I wouldn’t be thrilled if the Plymouth playground lot were developed (after all, it’s my corner). But it does seem quite the luxury in a city with a housing shortage to have bought a bunch of houses, torn them down, and then sat on the land for years. This isn’t the same debate about commercializing public parkland, this is about a private owner who took housing stock out of circulation much in the same way townhouses in the nabe have downsized density by converting 4-family houses to 1-family.
I wrote about this and the rezoning extensively when the wait list hit 50 for the kids born in 2010. A wait list of 22 or 25 kids or so “should” dissipate. G&T offers aren’t out yet. Some parents will choose charters or private. Others move.
Schools have NO idea how many kids will get off the wait list until parents whose kids were offered a placement actually register. You have to register your child in person so I have no idea how the DOE will handle that in the time of social distancing. Families notoriously forget to tell the zoned school their children are going elsewhere. So a lot of the time, a space doesn’t become available until a few days before school starts.
Schools won’t tell you what number you are on the list because the “Pole Position” as it were, changes rapidly. They do have a list of the order of priority in which spots should be offered though. I can also tell you that the parent coordinator ABSOLUTELY checks for valid addresses and they have ferreted out families that have tried to fake a Brooklyn Heights addresses.
All of this is to say “DON’T PANIC” and I would respectfully add that you be patient with the school’s Administration, especially now during social distancing. Being a squeaky wheel won’t get you a space faster. The list just has to shake out. I would absolutely register your child at the school which you received a placement. This will guarantee your child a spot for Kindergarten. It will NOT negate a space for your child at PS8 if one becomes available.
Two additional notes: 1) Final enrollment numbers aren’t settled until Oct 31st of the school year. So schools can add students up until that time. 2) Some spaces open up for first grade. So if you don’t get in for Kindergarten there is a good chance you can get a spot for First.
Hope this helps.
One other thing, your oder of priority on the waitlist is determined by DOE K Admissions, not the school itself.
Ah yes, the velodrome. The roller rink on Pier 2 in Brooklyn Bridge Park is closed it appears. I wonder if the park will host its film series or similar events this summer. Doesn’t seem likely at this point.
how many of these types of businesses are in Brooklyn Heights?
To the maskless joggers and runners who run down Joralemon Street, presumably on your way to the park:
Why do you think you shouldn’t have to wear a mask? It’s imposssible to get six feet away from other pedestrians on those narrow sidewalks. I understand that it may be uncomfortable to wear a mask while running, but don’t you think you have some degree of responsibility to your fellow citizens? You’re running down the street, breathing hard, exhaling clouds of quite possibly virus-laden breath right in the faces of those around you.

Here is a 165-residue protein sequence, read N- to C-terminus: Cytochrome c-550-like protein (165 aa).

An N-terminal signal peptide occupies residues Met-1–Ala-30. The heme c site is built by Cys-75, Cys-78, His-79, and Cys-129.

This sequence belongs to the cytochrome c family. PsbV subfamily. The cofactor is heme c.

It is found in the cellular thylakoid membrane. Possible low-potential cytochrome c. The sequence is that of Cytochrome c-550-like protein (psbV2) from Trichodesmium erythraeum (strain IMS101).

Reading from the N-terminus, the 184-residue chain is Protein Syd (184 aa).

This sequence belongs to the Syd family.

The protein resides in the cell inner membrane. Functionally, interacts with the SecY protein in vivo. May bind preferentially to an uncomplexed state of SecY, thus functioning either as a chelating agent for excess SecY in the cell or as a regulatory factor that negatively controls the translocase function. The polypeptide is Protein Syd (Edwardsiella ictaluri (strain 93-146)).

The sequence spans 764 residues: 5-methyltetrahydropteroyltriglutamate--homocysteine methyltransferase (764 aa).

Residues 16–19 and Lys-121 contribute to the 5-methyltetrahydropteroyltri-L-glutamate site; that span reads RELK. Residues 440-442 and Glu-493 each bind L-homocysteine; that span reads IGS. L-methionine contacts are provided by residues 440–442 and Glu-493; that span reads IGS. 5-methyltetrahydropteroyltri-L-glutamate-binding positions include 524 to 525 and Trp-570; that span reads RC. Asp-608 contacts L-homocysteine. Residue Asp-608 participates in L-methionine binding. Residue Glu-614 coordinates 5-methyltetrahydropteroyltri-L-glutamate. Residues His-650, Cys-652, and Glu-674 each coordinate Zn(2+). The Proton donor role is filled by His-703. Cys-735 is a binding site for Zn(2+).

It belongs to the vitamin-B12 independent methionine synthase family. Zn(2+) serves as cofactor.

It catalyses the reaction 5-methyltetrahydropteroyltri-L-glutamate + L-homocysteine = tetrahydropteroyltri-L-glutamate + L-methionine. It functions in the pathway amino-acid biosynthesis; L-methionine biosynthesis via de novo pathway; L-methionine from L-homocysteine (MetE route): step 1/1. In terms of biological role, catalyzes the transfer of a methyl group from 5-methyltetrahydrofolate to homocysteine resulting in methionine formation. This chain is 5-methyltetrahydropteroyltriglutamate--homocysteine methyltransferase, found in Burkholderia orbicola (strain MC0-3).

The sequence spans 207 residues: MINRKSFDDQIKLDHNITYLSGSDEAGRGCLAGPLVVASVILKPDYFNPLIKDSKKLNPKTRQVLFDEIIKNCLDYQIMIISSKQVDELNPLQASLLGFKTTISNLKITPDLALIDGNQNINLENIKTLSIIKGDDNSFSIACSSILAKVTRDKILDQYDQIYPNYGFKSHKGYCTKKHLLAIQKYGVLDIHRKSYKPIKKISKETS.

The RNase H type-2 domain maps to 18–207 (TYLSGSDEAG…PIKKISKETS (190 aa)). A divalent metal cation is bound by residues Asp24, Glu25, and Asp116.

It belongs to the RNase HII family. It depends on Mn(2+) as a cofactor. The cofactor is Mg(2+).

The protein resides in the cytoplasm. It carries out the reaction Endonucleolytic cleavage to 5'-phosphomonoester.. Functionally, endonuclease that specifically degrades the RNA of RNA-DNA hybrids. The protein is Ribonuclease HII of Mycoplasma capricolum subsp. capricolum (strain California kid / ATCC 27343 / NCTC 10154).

I’ve started confronting people like you on this anti-social behavior. I hope others do, too.
You’re self-absorbed, solipsistic trash. Please behave like responsible adults. If you can’t do that, perhaps you can move somewhere else. I suggest Michigan — you can join the moronic Trumpist protesters there. They don’t think they should bother with masks either.
We had the very unfortunate experience of our door being urinated on by a man in broad daylight yesterday. A decently put together adult, wearing jeans and a baseball cap, who didn’t stop even when confronted. My heart goes out to people who relied on public and semi-public (e.g. Starbucks and library) restrooms but WHO has said urine can spread this disease. Hope this hasn’t happened to anyone else but do keep on the look out. Especially disturbing that it happened in broad daylight and despite asking him to stop/move elsewhere.
And arguably, for the really tough runners out there, there may be some advantages to wearing masks precisely to limit your oxygen!
While I agree with the sentiment and I too am frustrated by runners who get too close without a mask, are we resorting to name calling now? We are better than that.
Your concern for the health and well being of your neighbors is noble.
It’s worth keeping in mind that it was after folks were specifically told not to wear masks that Andrew, son of Mario directed NY residents to wear one when social distancing is not possible.
It’s reasonable that one could draw the conclusion that they could engage in outdoor, solitary exercise mask free and still be within both the letter and the spirit of the directive.
A quick warning on “confronting” people. A couple of weeks ago, I watched a middle aged women be forcefully shoved to the ground outside of Perelandra by a 6′ + 230lb + man over a social distancing spat. So while, the comments section will always be a safe space for hateful rage, the streets of Brooklyn Heights may not be these days.
People are on edge so we should do our best to meet them with kindness and understanding more now than ever.
One final note on masks though – my pants have never once stopped a fart.
I simply feign a violent coughing episode, whenever some idiot gets too close to me. Works great!
Not even funny. seriously.